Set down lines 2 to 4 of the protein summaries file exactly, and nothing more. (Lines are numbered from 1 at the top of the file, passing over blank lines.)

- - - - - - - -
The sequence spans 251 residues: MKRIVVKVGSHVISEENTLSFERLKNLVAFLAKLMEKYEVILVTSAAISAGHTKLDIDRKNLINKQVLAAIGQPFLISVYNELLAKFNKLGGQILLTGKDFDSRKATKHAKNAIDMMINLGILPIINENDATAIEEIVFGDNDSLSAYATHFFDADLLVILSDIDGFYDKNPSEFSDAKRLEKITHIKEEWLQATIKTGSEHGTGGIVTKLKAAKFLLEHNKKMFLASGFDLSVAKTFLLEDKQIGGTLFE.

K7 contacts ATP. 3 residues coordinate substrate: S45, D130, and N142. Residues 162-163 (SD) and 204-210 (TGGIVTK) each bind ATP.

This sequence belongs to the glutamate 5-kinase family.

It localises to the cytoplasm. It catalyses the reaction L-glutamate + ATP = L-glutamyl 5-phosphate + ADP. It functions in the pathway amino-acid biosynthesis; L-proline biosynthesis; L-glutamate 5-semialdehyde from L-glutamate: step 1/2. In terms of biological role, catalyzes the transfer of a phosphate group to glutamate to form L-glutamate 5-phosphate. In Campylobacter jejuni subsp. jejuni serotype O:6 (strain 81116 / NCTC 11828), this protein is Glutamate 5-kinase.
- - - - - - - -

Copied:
K7 contacts ATP. 3 residues coordinate substrate: S45, D130, and N142. Residues 162-163 (SD) and 204-210 (TGGIVTK) each bind ATP.

This sequence belongs to the glutamate 5-kinase family.

It localises to the cytoplasm. It catalyses the reaction L-glutamate + ATP = L-glutamyl 5-phosphate + ADP. It functions in the pathway amino-acid biosynthesis; L-proline biosynthesis; L-glutamate 5-semialdehyde from L-glutamate: step 1/2. In terms of biological role, catalyzes the transfer of a phosphate group to glutamate to form L-glutamate 5-phosphate. In Campylobacter jejuni subsp. jejuni serotype O:6 (strain 81116 / NCTC 11828), this protein is Glutamate 5-kinase.